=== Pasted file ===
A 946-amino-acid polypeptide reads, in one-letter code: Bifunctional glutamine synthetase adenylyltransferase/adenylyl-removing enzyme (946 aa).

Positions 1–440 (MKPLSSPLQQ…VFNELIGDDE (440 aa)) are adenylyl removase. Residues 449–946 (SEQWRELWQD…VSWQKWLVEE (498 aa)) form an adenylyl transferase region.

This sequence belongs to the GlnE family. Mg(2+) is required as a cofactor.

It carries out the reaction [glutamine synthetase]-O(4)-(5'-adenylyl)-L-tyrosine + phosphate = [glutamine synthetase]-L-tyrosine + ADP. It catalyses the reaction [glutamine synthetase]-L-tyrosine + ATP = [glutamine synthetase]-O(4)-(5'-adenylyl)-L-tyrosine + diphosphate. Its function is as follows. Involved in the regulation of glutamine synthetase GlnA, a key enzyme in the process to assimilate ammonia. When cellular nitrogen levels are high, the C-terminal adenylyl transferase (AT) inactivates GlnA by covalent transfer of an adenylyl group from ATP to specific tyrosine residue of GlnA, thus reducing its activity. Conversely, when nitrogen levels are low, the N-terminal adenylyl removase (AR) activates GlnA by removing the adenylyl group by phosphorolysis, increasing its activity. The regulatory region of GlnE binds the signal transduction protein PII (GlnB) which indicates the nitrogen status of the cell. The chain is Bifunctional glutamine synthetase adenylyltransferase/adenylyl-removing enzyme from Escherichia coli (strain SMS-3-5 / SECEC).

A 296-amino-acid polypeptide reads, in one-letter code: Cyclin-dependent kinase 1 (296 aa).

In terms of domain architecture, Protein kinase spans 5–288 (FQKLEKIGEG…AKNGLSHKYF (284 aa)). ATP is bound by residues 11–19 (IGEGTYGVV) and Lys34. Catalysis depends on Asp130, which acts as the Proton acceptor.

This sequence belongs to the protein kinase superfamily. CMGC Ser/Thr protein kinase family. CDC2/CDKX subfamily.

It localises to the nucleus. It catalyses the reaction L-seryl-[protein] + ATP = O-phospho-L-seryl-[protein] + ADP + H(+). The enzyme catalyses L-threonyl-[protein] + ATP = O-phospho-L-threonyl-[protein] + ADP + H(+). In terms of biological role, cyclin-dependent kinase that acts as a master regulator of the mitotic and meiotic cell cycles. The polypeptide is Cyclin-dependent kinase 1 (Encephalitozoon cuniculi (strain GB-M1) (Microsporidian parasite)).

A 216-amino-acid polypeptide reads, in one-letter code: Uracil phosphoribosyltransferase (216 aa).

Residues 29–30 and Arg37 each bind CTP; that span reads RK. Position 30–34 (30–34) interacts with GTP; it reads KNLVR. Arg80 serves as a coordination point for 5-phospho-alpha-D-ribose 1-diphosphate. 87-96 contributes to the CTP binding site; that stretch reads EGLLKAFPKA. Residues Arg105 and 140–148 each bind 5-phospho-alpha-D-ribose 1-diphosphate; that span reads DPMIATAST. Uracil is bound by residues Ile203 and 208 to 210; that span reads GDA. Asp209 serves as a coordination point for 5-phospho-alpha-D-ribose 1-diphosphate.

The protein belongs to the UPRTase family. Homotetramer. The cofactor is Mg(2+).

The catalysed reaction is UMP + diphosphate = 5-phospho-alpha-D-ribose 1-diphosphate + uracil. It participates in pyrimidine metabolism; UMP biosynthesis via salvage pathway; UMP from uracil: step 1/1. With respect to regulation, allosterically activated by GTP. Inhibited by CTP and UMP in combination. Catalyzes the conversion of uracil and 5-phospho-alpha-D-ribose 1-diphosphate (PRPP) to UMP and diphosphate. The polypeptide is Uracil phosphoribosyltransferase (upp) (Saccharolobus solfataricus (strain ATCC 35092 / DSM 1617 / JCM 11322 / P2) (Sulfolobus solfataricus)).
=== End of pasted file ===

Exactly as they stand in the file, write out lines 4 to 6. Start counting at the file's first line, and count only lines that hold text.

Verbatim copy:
It carries out the reaction [glutamine synthetase]-O(4)-(5'-adenylyl)-L-tyrosine + phosphate = [glutamine synthetase]-L-tyrosine + ADP. It catalyses the reaction [glutamine synthetase]-L-tyrosine + ATP = [glutamine synthetase]-O(4)-(5'-adenylyl)-L-tyrosine + diphosphate. Its function is as follows. Involved in the regulation of glutamine synthetase GlnA, a key enzyme in the process to assimilate ammonia. When cellular nitrogen levels are high, the C-terminal adenylyl transferase (AT) inactivates GlnA by covalent transfer of an adenylyl group from ATP to specific tyrosine residue of GlnA, thus reducing its activity. Conversely, when nitrogen levels are low, the N-terminal adenylyl removase (AR) activates GlnA by removing the adenylyl group by phosphorolysis, increasing its activity. The regulatory region of GlnE binds the signal transduction protein PII (GlnB) which indicates the nitrogen status of the cell. The chain is Bifunctional glutamine synthetase adenylyltransferase/adenylyl-removing enzyme from Escherichia coli (strain SMS-3-5 / SECEC).

A 296-amino-acid polypeptide reads, in one-letter code: Cyclin-dependent kinase 1 (296 aa).

In terms of domain architecture, Protein kinase spans 5–288 (FQKLEKIGEG…AKNGLSHKYF (284 aa)). ATP is bound by residues 11–19 (IGEGTYGVV) and Lys34. Catalysis depends on Asp130, which acts as the Proton acceptor.